Reflections in a Golden Eye (1967): John Huston’s Version of McCullers’ Novel, Starring Brando and Elizabeth Taylor (LGBTQ, Gay)

In making Reflections in a Golden Eye, based on the challenging novel by Carson McCullers, director John Huston has treated the Gothic tale and its bizarre characters in a grotesquely dramatic manner, lacking delicacy or nuance.

Grade: C+ (** out of *****)

The film is well directed and shot, though at the time of its release, some critics complained about the adaptation, which they found to be too vague, too strange, too symbolic.

Huston begins the film with a statement from McCullers’ novel: ”There is a fort in the South where a few years ago a murder was committed.” And he repeats that statement at the end of the film. The mysterious nature of this murder, which is depicted at the end, provides the locus of the story.


The tale is set in 1948 in an isolated U.S. Army post, in Georgia. Marlon Brando plays Major Weldon Penderton, who’s married to Leonora (Elizabeth Taylor). Their next-door neighbors and frequent visitors are Lt. Col. Morris Langdon (Brian Keith) and his wife Alison (Julie Harris).

Then there’s the Langdons’ Filipino houseboy Anacleto (Zorro David), and a young, handsome soldier, Private Williams (Robert Forster).

Private Williams, who works in the stables and has special affinity with the horses, is ordered to report to the Penderton home, where the Major instructs him to clear away his backyard. We immediately sense that the Major’s authoritarian manner may be a façade, masking a deviant, insecure, possibly impotent man.

Penderton’s relationship with his lusty wife is nonsexual or asexual. As compensation, Leonora finds an outlet for her vital nature and sexuality in an open, adulterous affair with Langdon. Like Private Williams, she too loves horses and riding, showing passion for a white horse she calls Firebird. She likes to taunt her husband by telling him that the horse is a stallion and an animal with the soul of a gentleman.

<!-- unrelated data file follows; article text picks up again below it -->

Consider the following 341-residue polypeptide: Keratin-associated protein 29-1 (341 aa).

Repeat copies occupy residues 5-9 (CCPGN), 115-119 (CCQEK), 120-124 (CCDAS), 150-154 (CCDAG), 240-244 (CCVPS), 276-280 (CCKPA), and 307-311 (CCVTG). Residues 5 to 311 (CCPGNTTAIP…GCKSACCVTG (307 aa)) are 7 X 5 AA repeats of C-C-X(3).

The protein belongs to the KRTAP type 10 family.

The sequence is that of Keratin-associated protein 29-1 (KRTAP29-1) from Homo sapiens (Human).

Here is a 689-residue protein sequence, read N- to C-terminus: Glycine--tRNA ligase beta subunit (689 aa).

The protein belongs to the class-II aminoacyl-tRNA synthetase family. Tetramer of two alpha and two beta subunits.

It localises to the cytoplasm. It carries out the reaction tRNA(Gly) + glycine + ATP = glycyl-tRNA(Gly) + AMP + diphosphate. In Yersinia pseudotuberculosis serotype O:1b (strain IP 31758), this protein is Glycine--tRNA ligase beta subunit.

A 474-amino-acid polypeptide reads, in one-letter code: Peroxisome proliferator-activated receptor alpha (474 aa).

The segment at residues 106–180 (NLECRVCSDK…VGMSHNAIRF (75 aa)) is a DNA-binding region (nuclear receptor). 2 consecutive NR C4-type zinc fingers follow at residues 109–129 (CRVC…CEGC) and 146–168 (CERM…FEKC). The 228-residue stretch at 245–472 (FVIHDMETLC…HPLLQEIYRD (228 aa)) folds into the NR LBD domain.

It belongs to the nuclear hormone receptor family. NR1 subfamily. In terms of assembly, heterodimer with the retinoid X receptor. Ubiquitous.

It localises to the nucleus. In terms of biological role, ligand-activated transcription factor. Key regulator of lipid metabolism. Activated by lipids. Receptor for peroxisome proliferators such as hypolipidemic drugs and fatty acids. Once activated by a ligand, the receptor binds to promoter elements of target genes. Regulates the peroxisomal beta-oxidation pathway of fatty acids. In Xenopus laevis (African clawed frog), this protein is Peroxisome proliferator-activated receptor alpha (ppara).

Having lived on military posts, Leonora is independent and arrogant, overtly contemptuous of the lack of virility of her husband, who regards her as crass and vulgar.

The Pendertons and the Langdons socialize frequently. Alison, a frail and neurotic woman, is aware of her husband’s affair with Leonora. She still suffers from the traumatic death of a malformed baby some years ago. Recently, she has shockingly tried to mutilate her breasts, a function of her grief, sense of maternal failure, but also punishment for her husband’s infidelities. Alison’s only enjoys the friendship with her houseboy, Anacleto, an effete companion who shares her interest in music and art. In many ways, he is the opposite of the two brusque and detached husbands.

A sullen, lonely guy, the Private is intrigued by the fiery Leonora, who always have some kind remarks for him. Visiting the Penderton house at night, he shows his perverse voyeuristic nature by peering in the windows. He observes Leonora in the nude, but he also observes the Major in his study.

At first, the Private’s invasion of privacy seems one-sided, but it’s quickly established that the Major is a latent homosexual, who’s tormented by his marriage, yearning for his youth as a young soldier and the joys of male camaraderie.

Fetishism is also an element of the protagonists’ personalities. The Major hides objects in boxes in his desk–he gazes intensely at a photo of a Greek male sculpture. Later on, he holds a spoon stolen from a fellow officer.

Leonora and Langdon ride together, but when the Major joins them, he proves to be an inept horseman, providing his wife another reason to disdain him.

The three spot Private Williams riding his horse in the nude. Leonora and Langdon just giggle, but Penderton continues to look in an intense way that expresses both disgust and fascination.

Late that night Private Williams sneaks into the room of Leonora, and spend the night by her bed, fondling her clothes and staring at her. At dawn, he returns to his barracks but he is spotted by Alison. When she reports the incident to Leonora, the latter dismisses the information as yet another sign of Alison’s troubled psyche.

On a crucial night, while Leonara is giving a party, Penderton takes her horse out for a ride as if to prove to himself that he is a real man, that he can master the animal. He fails, when Firebird bolts and Penderton falls from the horse after a long ride. Furious, he savagely flails the horse with a stick. Humiliated and hurt Penderton cries and laughs at his experience, expressing his feeling overtly perhaps for the first time. He assumes he is alone, but Private Williams appears on the scene naked, and quietly leads Firebird away. Arriving home with his clothes torn and his face cut and scratched, Penderton receives sympathy from his wife, until she learns he has injured her horse. She then takes a riding crop and in the presence of her guests whips it across her husband’s face.